Quebec History Marianopolis College

Date Published:
January 2005

L’Encyclopédie de l’histoire du Québec / The Quebec History Encyclopedia


Louis-Joseph Papineau


Papineau, Louis Joseph (1786-1871), rebel, was born in Montreal on October 7, 1786, the son of Joseph Papineau and Rosalie Cherrier. He was educated at the Quebec Seminary, and was called to the bar of Lower Canada in 1811. He served as an officer in the Canadian militia during the War of 1812, and was present at the capture of Detroit . In 1814 he was elected to represent Montreal West in the Legislative Assembly of Lower Canada; in 1815 he was chosen speaker of the Assembly; and he sat for Montreal West continuously, and he occupied the speaker's chair almost continuously, until the rebellion of 1837-8. During this period he came to be regarded as the leader of the French-Canadian reformers or patriotes, and their chief spokesman. In 1820 Lord Dalhousie induced him to accept a seat in the executive council; but he found his advice disregarded, and soon resigned from the council. In 1822 he took a leading part in opposing the abortive union bill of that year, and went to London with John Neilson to protest against it. After this he became bitterly hostile to the British government in Canada ; and not even Lord Gosford was able to conciliate him. His policy resulted in the rebellion of 1837, though he himself took no active part in the rebellion, and fled to the United States soon after the outbreak of hostilities. He remained in the United States until 1839, vainly endeavouring to bring about American intervention in the Canadian struggle; and then he went to France. He lived in Paris until, in 1844, the Canadian government granted an amnesty to the rebels of 1837; and under the amnesty he returned to Canada. Here he reentered politics; and from 1848 to 1851 he represented Saint Maurice, and from 1852 to 1854 Deux-Montagnes, in the Legislative Assembly of Canada. But he did not regain his former commanding position in the House; and in 1854 he retired to private life, on his seigniory of La Petite Nation, on the Ottawa river. Here he died, at his manor-house of Montebello, on September 23, 1871. In 1818 he married Julie Bruneau; and by her he had several children. One of his daughters was the mother of Henri Bourassa, noted politician and publicist, and former director of Le Devoir.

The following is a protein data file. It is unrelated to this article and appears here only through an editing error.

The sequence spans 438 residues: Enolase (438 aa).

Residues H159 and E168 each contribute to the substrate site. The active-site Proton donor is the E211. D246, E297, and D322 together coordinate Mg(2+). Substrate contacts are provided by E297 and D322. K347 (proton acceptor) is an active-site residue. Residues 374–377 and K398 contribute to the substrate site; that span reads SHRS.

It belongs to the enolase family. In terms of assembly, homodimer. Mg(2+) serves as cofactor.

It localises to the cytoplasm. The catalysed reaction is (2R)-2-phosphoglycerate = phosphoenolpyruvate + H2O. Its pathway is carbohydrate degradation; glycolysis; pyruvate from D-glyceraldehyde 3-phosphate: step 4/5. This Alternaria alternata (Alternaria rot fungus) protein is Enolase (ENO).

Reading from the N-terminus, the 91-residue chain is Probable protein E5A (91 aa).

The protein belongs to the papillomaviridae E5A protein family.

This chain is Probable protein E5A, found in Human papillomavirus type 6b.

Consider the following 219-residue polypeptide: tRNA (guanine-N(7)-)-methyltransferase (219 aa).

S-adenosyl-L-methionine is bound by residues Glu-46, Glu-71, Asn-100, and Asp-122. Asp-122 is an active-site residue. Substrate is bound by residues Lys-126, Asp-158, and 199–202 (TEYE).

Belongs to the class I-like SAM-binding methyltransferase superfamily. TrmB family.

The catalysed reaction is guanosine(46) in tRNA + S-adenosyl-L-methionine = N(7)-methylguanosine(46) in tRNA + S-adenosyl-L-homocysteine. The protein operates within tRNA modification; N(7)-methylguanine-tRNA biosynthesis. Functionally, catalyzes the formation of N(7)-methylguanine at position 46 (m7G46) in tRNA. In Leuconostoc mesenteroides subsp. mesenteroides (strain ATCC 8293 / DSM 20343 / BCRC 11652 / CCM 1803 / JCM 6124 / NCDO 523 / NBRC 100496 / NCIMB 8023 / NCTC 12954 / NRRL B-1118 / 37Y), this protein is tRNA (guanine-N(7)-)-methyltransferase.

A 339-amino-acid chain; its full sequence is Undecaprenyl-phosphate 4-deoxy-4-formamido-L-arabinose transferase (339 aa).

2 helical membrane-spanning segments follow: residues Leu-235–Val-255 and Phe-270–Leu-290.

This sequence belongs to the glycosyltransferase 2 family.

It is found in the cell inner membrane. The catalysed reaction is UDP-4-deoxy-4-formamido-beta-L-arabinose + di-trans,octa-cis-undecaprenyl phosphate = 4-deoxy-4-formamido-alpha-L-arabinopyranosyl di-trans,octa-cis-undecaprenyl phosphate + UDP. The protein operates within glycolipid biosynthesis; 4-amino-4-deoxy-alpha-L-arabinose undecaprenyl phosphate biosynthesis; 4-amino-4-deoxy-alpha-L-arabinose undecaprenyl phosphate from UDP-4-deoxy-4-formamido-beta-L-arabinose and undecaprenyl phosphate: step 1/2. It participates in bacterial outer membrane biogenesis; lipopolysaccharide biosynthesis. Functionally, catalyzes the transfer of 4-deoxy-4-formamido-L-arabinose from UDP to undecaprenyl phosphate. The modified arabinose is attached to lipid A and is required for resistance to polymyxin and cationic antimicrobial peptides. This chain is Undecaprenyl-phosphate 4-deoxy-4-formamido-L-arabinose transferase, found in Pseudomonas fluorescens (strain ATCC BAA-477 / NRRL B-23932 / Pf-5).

Papineau's place in Canadian history is difficult to define. Though he was regarded as the leader of the patriotes for so many years before 1837, he was, as the historian Christie has pointed out, a man who followed, rather than led, public opinion. Nor were his political views enlightened. He was not an advocate of responsible government; but his solution of the difficulties of Lower Canada lay in an elective upper house. His apparent vacillation and pusillanimity at the time of the rebellion of 1837 brought much discredit on him; and in his later days he lost almost entirely his hold on his compatriots. He lent his support to the Institut Canadien, and he may be regarded as having been a sort of godfather to the Parti rouge. Herein lies, perhaps, his chief importance in Canadian history.


See A. D. DeCelles, Papineau (Montreal, 1905), and Papineau, Cartier (Toronto, 1904); E. Circé-Côté, Papineau, son influence (Montreal, 1924) ; L. O. David, Les deux Papineau (Montreal, 1896); N. Story, Papineau in exile (Can. hist. rev ., 1929), and R. Rumilly, Papineau (Paris, 1934).

Source  : W. Stewart WALLACE, ed., The Encyclopedia of Canada, Vol. V, Toronto, University Associates of Canada, 1948, 401p., pp. 84-85.


© 2005 Claude Bélanger, Marianopolis College